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A mortgage rate lock is intended to protect a homebuyer from the risks of significant changes in interest loan rates between the point of loan application to the time of loan closing. Banks offer rate lock periods to attract prospective borrowers and to get an initial commitment to borrow. Typically, you can lock a rate when you submit an application and get a tentative initial approval based on credit scores and other qualifying criteria.
Selecting the Time Frame
The common lock periods are 30, 45, 60 or 90 days, according to an August 2010 article on the Bankrate website. A longer lock period gives you the best protection against rates changing before you can close on a home. This is especially useful for a small number of borrowers who aggressively lock in a good rate before agreeing to a home purchase. A shorter period may make sense if you have the ability to close within that time frame but want to monitor rates.
Risks and Rewards
The lock period is essentially
a balance of the potential increases or decreases in loan rates. During the lock period, if rates go up, you still get the locked-in rate. This is the main advantage of locking in. As a less risk-averse buyer, you could take a gamble that rates will decrease and wait until the last possible moment to lock in a rate and complete your application. Rates are typically unpredictable from day to day and week to week, though they typically follow upward or downward trends over time.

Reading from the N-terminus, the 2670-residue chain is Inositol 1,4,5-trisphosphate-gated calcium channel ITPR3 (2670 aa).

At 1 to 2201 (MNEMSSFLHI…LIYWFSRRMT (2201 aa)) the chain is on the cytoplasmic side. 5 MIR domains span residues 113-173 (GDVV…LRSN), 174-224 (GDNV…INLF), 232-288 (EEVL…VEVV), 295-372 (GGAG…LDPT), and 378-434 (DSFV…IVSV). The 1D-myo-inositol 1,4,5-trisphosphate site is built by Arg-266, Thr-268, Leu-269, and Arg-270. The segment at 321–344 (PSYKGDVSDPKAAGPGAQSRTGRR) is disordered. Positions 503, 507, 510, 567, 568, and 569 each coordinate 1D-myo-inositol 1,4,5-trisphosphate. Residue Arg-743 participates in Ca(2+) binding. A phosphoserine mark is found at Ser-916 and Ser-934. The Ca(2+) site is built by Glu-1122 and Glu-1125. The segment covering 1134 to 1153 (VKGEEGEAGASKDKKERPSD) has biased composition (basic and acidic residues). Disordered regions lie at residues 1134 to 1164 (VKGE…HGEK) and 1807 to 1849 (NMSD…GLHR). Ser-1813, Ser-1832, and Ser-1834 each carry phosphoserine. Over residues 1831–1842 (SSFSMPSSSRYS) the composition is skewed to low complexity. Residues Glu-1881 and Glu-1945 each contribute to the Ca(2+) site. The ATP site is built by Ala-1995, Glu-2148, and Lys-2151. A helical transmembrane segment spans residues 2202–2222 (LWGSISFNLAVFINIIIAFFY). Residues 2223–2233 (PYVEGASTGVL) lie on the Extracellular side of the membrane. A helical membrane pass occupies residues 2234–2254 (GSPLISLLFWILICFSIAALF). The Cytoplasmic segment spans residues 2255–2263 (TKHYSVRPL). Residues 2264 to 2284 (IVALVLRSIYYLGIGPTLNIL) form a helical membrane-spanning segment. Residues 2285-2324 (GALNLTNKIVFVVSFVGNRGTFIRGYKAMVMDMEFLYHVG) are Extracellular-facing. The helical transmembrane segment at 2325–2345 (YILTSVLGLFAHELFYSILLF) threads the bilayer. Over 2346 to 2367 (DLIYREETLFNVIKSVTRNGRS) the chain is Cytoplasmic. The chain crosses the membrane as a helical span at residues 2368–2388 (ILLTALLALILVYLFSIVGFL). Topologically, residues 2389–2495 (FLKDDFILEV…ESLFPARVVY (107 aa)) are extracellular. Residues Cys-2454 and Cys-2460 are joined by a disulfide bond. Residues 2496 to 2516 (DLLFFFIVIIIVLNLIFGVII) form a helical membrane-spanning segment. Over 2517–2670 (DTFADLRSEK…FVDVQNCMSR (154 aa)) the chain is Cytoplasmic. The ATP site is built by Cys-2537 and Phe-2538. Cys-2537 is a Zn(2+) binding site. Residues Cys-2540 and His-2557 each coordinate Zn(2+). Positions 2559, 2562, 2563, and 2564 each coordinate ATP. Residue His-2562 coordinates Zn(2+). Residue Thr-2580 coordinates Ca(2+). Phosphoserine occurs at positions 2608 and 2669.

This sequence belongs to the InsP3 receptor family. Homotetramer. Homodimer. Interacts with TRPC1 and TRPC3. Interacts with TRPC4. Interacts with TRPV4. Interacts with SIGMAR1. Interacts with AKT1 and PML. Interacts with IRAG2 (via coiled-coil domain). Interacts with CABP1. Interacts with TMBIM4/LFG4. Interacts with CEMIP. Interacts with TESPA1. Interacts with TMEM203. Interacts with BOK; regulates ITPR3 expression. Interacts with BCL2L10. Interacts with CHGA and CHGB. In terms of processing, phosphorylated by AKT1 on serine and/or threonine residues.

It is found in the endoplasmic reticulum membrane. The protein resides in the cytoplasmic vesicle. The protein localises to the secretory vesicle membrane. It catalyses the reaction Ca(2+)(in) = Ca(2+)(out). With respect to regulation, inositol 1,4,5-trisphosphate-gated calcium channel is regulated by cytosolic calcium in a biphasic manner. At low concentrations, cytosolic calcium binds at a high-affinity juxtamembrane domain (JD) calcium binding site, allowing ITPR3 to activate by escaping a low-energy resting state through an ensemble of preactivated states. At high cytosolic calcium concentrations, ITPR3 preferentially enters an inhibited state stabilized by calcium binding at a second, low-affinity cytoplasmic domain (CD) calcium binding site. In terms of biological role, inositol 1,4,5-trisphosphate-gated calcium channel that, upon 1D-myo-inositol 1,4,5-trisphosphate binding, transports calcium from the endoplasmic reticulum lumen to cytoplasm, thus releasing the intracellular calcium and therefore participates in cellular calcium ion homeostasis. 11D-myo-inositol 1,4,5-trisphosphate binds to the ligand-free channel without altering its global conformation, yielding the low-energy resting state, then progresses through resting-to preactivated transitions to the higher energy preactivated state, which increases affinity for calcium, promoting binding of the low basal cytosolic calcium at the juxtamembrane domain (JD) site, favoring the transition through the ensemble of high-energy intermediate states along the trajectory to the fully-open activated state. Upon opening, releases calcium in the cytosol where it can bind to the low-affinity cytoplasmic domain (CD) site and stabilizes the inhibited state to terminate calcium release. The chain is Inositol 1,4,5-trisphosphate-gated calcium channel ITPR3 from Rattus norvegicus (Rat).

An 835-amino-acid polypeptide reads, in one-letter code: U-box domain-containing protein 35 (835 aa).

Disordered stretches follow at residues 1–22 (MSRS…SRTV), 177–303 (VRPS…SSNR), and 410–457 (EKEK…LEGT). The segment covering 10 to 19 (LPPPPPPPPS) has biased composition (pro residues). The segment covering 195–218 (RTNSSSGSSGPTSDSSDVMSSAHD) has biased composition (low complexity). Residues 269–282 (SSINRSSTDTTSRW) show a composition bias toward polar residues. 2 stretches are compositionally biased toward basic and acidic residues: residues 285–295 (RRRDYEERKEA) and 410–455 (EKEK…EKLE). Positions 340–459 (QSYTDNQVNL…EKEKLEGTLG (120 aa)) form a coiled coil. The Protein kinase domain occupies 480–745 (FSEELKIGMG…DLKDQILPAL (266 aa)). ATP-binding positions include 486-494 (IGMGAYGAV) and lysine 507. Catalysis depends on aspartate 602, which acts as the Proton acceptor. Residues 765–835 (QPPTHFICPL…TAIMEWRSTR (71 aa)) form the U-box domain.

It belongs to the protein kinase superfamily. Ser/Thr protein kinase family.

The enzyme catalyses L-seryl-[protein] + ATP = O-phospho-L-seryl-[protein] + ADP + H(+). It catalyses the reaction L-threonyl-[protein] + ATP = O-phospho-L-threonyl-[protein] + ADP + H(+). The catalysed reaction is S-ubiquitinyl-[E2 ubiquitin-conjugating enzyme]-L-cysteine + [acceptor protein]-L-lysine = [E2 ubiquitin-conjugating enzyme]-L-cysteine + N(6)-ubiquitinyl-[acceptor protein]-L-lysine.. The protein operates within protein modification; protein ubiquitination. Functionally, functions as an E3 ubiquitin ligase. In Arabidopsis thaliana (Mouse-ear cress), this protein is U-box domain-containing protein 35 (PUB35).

Banks often charge slightly lower rates and fewer discount points if you elect a shorter lock period. With a 90-day lock, you may pay a fractionally higher loan rate and one or more discount points on the loan. In some circumstances, according to the legal site Nolo, a borrower can be released from a locked rate if rates improve. For example, some lock periods have float provisions that give you the option of electing a new rate later. Or you might be able to "buy" a new rate by paying additional discount points.